Well, I for one, think it has a lot to do with how the media has been portraying electronic cigarettes. They hardly ever mention positive research – which mostly shows up on vaping forums and obscure blogs, like this one – choosing instead to focus on negative aspects like e-cigarette explosions, unsupported claims, controversial studies and even blatant misinformation, or just spinning otherwise objective statements. For example, when reporting on this Imperial College London study, English newspaper The Telegraph began with this line “Diseases caused by e-cigarettes could emerge within 10 or 20 years, researchers have warned as new figures showed the numbers of people vaping in Britain has nearly doubled in recent years.” Yes, the lead researcher did say something about the possible long-term risk of vaping, but that was not the study itself was about. The readers don’t know that, though, and all they’ll see is a scary title and opening paragraph on what is considered a reliable news outlet.
Apart from the few vaping enthusiast who actually have the time and patience to research Big Media stories, the general public simply takes everything they say as accurate, relaibale information and form their opinions accordingly. This media brainwashing is the only explanation I can find for the increasing number of people around the world who believe vaping is just as dangerous, if not more so, than smoking, because nothing else makes sense.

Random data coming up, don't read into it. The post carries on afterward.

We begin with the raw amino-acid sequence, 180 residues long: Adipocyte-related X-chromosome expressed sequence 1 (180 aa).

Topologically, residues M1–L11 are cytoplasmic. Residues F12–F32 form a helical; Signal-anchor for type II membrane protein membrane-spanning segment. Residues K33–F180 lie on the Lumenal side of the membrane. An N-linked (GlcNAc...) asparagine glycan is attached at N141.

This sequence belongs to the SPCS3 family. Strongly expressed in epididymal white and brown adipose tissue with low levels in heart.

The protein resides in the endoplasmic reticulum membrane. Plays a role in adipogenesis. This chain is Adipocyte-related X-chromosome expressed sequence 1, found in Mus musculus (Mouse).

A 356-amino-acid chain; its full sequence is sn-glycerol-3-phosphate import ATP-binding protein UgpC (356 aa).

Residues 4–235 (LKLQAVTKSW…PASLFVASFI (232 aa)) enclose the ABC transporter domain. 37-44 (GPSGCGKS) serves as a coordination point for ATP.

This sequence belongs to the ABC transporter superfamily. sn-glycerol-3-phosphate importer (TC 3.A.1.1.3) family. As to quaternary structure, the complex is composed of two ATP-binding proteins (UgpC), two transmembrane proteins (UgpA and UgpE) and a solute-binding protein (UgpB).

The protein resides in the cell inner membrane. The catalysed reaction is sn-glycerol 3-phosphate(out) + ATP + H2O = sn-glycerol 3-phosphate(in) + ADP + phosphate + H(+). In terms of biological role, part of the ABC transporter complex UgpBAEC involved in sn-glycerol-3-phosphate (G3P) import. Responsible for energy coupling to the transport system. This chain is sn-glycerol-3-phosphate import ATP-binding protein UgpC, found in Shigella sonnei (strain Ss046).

As to what Dr Filippos Filippidis, lead author of the research, said: “This research shows e-cigarettes are becoming very popular. However there is debate about the risks and benefits associated with e-cigarettes. For instance we don’t know whether we may start to see diseases emerge in 10-20 years’ time associated with some of the ingredients. We urgently need more research into the devices so that we can answer these questions.”
“Not many countries have done what the UK has done and I would be a bit more cautious,” he added. On the other hand it might be a great opportunity for harm reduction and if you wait for the answers for the next five years millions of people might not have been helped. But I think it’s still a bet.” He is referring to the UK’s decision to recommend electronic cigarettes as smoking cessation aids, when other countries and even the World Health Organization keep issuing warning regarding their use.
I respect Dr. Filippidis’ opinion, but I don’t see how e-cigarettes are any different than any other disruptive technologies. Were we one hundred percent certain mobile phones or Wi-Fi were safe for our health when we launched them commercially? No, and we’re still researching their effects, but initial studies showed they did not pose any serious risks and the benefits definitely outweighed the risks, and look how much they changed our lives. Maybe in 20 years, someone will discover they cause cancer. It’s unlikely, but it’s possible, so I guess we took a bet on them too.
E-cigs have the added bonus of potentially saving millions of lives in the short term, so why can’t we take a chance on them, instead of protecting Big Tobacco with draconian regulations and constant media disinformation? Do as much research as is necessary, but until you find hard evidence that e-cigs are just as hazardous to our health as combustible ones, you have no excuse for refusing to support their use by current smokers.